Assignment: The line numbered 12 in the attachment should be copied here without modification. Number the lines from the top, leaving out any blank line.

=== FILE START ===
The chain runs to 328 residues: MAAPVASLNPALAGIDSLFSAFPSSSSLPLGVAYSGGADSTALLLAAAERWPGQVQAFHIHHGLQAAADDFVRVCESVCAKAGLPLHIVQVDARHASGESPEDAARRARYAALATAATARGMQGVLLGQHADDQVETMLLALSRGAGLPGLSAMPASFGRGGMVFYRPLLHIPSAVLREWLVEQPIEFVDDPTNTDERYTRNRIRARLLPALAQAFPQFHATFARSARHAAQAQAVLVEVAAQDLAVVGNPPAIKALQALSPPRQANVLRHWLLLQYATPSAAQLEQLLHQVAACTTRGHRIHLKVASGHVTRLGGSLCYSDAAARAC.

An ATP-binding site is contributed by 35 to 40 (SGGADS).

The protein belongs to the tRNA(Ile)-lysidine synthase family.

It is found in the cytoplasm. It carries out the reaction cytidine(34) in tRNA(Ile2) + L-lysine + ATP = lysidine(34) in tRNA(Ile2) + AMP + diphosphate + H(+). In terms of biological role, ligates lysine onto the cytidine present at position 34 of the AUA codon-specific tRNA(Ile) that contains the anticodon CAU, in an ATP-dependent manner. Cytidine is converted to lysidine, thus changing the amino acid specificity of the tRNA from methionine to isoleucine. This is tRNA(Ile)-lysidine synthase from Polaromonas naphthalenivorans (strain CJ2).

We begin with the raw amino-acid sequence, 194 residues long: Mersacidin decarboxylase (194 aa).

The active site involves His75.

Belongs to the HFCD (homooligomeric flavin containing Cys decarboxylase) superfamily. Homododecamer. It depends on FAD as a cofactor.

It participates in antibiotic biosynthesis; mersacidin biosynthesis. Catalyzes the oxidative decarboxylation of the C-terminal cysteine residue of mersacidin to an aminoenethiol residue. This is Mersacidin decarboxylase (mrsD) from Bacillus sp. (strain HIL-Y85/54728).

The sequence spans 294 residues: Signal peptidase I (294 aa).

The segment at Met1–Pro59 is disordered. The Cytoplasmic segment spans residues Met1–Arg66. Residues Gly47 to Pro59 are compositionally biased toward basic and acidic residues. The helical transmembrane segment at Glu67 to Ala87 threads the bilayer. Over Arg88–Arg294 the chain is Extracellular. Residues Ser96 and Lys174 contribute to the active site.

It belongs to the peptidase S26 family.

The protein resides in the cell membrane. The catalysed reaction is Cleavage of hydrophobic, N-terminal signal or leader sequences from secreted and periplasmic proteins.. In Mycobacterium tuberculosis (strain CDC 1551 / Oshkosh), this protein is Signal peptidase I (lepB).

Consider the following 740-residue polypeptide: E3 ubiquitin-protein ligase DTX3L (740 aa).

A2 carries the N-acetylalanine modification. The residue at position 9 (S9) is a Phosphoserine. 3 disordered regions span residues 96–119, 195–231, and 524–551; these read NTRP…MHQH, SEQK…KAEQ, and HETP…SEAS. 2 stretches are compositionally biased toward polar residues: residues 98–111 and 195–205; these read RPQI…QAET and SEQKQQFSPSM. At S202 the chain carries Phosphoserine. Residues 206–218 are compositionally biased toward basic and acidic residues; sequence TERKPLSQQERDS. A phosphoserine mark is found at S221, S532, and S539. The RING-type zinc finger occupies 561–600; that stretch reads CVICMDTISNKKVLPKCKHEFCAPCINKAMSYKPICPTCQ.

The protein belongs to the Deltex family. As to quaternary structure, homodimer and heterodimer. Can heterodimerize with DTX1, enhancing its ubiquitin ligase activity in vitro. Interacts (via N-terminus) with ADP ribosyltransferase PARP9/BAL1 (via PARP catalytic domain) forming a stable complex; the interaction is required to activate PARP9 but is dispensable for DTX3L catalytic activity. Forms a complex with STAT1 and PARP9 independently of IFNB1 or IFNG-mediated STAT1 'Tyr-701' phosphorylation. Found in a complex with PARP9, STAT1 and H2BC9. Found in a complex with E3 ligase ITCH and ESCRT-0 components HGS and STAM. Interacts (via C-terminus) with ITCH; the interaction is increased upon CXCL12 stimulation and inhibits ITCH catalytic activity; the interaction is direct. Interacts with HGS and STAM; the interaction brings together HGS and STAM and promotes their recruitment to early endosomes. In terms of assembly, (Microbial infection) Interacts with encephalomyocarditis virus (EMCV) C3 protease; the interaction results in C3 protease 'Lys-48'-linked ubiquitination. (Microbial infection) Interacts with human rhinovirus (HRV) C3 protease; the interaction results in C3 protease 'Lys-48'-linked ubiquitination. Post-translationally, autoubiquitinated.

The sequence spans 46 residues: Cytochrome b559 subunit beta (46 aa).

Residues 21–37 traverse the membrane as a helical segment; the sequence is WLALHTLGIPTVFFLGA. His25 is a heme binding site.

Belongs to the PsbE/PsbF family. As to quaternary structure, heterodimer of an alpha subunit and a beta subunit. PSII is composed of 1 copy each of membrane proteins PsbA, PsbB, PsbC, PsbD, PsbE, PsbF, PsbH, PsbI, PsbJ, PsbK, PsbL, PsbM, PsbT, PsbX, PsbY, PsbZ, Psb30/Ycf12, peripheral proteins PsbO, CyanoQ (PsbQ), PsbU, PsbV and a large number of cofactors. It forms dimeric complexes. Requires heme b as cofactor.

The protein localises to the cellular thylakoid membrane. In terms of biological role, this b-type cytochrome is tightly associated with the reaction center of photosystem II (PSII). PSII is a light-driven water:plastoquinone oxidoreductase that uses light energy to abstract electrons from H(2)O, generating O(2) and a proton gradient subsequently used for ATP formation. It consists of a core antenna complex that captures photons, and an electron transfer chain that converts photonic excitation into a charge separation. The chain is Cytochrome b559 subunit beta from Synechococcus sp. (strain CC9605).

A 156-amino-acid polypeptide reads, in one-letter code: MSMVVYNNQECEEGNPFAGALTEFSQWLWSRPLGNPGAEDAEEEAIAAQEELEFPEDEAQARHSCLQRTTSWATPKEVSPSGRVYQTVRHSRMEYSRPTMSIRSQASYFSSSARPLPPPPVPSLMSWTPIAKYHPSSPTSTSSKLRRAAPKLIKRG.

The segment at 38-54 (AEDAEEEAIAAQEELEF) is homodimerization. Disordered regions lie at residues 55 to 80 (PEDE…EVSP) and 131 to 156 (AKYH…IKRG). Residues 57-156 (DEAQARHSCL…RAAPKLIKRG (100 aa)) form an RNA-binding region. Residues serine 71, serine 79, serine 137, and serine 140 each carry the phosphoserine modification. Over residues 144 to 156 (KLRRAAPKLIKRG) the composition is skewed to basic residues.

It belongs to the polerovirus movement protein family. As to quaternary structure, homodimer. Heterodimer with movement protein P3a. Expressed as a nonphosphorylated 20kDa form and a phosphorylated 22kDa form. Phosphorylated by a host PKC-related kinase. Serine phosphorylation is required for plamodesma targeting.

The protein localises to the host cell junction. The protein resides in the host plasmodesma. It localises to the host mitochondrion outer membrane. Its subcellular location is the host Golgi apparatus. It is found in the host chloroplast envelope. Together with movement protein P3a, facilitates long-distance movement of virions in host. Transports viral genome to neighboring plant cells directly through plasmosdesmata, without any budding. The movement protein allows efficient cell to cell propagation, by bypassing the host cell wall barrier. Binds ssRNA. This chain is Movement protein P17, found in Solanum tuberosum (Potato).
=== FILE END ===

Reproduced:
The protein resides in the cell membrane. The catalysed reaction is Cleavage of hydrophobic, N-terminal signal or leader sequences from secreted and periplasmic proteins.. In Mycobacterium tuberculosis (strain CDC 1551 / Oshkosh), this protein is Signal peptidase I (lepB).